Strawberries or garden strawberries is a sweet fleshy red fruit from the plant of the genus Fragaria, from the same family as roses (fam. Rosaceae).
They can be consumed fresh, dried, or made into preserves. Strawberries also have a bleaching effect on the skin and are an excellent source of vitamin C.
In Medieval times it was considered to be aphrodisiac, and a soup made of it was served as breakfast to the newly wedded.
The average strawberry is about 1.5 inches and varies in diameter. The face would be the shape of an apple and be thinner on the bottom and thicker on the top.
It has a scaly texture because it's seeds are on the outside of the strawberries. Seeds are perfectly fine to consume.
On top of each strawberry are the green leaves that most people use to hold the strawberry while consuming them. They also make a very appealing look when using strawberries on a try or platter (chocolate covered strawberries).
Strawberries are best eaten when it is ruby red in color but not to soft to the touch.
Selecting and Buying
Strawberries do not ripen further once they are removed from the plant, altho they may intensify in color. The juiciest, sweetest berries are those that have been allowed to fully ripen on the plant.
While fresh berries can be found almost year-round in U.S. grocery stores, many people will swear by the vast superiority of hand-picked and locally-grown berries. These berries are freshest and have been handled far less than berries sold in stores.
Look for berries at markets or roadside stands, or look for farms that have strawberries available for the picking in late spring and summer. A morning of strawberry-picking makes for a unique family activity with a sweet reward.
Strawberries are one of the most widely grown fruits in the United States with some varieties being more suited to geographical locations than others.
The plants grow close to the ground, so they do involve bending or kneeling to pick. Part the leaves to find gorgeous red berries. Pick only those that are red all over as they are truly ripe and best flavor. With the stem cradled between 2 fingers, give the berry a light pull and twist.
Preparation and Use
• When strawberries are used in a sauce or dressing, their flavor can be brought out by fresh ground black pepper, used sparingly.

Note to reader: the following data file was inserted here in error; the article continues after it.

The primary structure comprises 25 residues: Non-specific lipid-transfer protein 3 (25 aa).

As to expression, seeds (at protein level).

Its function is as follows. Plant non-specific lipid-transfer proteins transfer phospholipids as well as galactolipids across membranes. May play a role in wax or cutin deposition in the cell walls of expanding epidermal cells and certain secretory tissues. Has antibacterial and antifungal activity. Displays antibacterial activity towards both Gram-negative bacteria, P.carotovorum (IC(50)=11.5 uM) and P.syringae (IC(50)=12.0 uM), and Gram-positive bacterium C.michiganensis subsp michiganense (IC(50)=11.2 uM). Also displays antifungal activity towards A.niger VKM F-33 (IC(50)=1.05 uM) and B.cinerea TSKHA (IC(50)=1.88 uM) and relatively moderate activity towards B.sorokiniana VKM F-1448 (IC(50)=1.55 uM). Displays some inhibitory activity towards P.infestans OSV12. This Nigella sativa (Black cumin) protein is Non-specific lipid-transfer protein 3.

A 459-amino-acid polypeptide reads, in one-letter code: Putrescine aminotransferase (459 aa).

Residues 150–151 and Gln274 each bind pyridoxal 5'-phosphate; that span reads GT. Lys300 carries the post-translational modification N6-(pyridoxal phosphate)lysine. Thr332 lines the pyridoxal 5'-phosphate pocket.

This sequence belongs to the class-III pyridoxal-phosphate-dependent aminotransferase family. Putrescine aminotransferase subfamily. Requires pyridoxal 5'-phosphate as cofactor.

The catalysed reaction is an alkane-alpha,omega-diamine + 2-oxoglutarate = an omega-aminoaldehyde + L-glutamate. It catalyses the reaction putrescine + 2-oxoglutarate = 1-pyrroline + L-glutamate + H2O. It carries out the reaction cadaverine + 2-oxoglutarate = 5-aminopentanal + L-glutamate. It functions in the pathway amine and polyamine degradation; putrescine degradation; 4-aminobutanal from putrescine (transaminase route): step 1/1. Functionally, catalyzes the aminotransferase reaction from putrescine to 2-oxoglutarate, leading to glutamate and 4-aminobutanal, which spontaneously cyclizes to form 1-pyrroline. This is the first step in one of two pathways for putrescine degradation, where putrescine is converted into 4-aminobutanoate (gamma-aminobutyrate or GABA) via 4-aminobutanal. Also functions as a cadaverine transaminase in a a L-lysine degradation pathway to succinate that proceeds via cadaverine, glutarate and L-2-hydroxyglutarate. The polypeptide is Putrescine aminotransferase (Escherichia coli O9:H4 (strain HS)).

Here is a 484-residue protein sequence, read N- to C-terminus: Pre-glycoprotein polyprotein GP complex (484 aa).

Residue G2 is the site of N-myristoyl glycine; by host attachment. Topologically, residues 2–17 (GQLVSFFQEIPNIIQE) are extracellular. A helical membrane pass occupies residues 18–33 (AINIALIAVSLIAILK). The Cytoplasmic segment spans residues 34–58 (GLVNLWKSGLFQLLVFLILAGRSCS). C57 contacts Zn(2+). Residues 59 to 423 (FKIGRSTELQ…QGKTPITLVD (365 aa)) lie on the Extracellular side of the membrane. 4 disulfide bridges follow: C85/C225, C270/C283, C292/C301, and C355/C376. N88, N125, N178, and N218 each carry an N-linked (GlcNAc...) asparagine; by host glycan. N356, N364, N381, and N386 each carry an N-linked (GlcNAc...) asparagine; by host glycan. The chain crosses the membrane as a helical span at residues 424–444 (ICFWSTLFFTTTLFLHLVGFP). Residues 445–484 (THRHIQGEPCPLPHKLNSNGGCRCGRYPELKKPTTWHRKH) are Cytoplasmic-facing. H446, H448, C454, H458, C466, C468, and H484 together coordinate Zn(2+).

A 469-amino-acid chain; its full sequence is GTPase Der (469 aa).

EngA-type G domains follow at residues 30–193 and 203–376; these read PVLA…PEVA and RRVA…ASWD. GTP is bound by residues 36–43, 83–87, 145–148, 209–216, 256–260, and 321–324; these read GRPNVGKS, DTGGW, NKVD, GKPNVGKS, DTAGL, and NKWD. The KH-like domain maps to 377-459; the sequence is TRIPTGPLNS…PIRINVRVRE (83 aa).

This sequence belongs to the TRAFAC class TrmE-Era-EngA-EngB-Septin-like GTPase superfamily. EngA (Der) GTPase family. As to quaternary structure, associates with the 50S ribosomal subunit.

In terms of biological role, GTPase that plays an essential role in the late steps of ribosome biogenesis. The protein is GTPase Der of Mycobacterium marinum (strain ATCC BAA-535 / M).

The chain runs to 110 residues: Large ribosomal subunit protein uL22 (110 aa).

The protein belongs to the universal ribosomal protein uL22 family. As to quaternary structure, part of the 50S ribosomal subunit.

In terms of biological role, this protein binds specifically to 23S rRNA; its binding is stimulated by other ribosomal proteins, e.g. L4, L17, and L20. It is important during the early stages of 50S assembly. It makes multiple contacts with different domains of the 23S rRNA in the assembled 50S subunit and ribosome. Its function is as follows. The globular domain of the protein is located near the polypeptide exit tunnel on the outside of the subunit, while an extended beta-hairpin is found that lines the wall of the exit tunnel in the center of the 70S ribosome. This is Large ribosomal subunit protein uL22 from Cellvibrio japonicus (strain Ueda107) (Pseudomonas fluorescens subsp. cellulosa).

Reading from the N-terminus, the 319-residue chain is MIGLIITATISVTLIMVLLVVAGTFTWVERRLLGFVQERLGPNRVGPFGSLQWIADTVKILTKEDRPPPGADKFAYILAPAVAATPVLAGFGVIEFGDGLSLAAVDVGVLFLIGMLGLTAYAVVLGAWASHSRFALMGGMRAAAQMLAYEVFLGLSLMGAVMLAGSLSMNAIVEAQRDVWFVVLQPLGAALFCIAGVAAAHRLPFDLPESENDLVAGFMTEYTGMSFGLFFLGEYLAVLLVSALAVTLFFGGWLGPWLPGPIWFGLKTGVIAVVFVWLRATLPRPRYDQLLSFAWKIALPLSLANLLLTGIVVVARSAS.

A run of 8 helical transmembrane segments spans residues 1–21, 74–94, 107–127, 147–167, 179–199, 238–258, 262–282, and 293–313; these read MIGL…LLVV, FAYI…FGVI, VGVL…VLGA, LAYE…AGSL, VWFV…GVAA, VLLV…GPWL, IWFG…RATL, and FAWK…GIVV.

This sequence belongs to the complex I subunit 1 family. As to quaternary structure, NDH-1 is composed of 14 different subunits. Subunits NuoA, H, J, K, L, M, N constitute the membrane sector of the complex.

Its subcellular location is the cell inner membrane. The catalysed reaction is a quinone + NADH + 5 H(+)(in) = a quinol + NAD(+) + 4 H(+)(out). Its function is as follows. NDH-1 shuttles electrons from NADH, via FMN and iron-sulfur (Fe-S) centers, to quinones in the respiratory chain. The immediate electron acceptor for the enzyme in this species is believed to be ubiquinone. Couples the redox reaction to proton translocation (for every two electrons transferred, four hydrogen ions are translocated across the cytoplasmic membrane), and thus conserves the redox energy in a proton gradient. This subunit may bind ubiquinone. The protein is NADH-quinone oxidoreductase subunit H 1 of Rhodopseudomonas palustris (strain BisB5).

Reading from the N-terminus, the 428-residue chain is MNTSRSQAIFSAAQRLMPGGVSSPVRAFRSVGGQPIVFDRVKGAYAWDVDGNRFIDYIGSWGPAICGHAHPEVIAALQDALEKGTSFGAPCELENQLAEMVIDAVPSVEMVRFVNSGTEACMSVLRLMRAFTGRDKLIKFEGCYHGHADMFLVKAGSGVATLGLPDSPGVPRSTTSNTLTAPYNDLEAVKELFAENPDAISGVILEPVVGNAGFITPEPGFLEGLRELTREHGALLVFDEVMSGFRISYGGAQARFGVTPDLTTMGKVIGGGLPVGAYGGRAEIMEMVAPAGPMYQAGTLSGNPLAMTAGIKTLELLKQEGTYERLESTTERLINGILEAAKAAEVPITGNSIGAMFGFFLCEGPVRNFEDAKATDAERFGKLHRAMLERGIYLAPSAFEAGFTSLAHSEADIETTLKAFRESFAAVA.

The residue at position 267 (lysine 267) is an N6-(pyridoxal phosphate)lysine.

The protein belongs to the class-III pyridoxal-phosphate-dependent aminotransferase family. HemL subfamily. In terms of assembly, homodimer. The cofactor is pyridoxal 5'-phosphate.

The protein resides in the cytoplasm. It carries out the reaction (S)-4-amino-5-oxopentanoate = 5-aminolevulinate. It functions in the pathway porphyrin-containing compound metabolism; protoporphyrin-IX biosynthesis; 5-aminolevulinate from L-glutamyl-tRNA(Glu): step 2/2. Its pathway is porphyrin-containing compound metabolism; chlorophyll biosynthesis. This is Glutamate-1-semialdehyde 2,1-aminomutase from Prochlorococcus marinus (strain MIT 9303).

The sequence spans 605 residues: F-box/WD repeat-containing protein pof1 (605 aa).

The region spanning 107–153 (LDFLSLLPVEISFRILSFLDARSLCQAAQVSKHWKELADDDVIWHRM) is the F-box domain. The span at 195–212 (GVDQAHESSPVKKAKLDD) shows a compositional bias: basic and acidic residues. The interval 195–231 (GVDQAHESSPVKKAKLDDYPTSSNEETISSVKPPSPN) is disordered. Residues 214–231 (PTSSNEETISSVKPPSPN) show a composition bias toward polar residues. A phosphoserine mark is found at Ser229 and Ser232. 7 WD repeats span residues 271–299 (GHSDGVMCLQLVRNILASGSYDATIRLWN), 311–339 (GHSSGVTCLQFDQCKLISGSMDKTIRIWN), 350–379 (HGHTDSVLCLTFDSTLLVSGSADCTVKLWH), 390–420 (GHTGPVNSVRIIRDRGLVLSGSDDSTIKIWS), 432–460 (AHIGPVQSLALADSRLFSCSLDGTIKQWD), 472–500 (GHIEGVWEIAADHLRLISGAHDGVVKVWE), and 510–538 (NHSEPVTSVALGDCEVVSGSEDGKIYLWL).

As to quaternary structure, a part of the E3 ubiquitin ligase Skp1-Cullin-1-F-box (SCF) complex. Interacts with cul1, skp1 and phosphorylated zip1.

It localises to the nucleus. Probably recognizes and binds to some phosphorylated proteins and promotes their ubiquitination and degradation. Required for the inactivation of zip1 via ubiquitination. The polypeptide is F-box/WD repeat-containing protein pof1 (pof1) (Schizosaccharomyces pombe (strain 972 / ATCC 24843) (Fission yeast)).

• Frozen strawberries, when individually quick-frozen (see above) can function as ice cubes in special juices or alcoholic drinks.
• Sugar encourages strawberry juices to flow. Heighten their flavor when using them in sweet dishes by allowing them to sit in sugar beforehand or by giving them a light sugar sprinkling.
Before cleaning the strawberries, go through them and discard any that are damaged, bruised or spoiled.
To clean strawberries, gently wipe off each berry with a wet paper towel. If it is necessary to wash the strawberries, place them in a colander and gently rinse them under cool water before removing the stems. If the stem is removed the water will have a greater affect on the texture and flavor of the strawberries. After washing, immediately pat the strawberries dry with a paper towel. If any of the berries have small blemish spots, remove that area with a paring knife.
To remove stems, insert a thin-bladed knife or huller between the berry and leaves and pop off the cap. No need to remove part of the berry with the cap.
Conserving and Storing
Use strawberries as soon as possible after picking or purchasing; they are best when eaten within 2-3 days.
Leave the green “caps” on the strawberries until using the berries in order to help maintain freshness and nutritional content.
Keep fresh strawberries refrigerated until using them. They will keep best if laid out in single layers on paper towels and then placed in a storage container or covered with plastic wrap.
Wash strawberries just before using them.
Strawberries can be frozen for up to a year and are best if frozen with sugar. Expect your defrosted strawberries to take on a much softer texture than fresh berries.
This softness can be minimized by individual quick freezing. Space them out on flat trays and keep them in the coldest part of the freezer. Once they are frozen, you can move them from the trays into storage containers or plastic freezer bags.
If you plan to use them in jams or other baking needs, they don’t necessarily need the sugar preservation but could be doused with a water and lemon juice mixture.
When you’re ready to consume your frozen berries, start by defrosting them in the refrigerator, which will help them to maintain the best possible shape and texture.
Don’t re-freeze strawberries.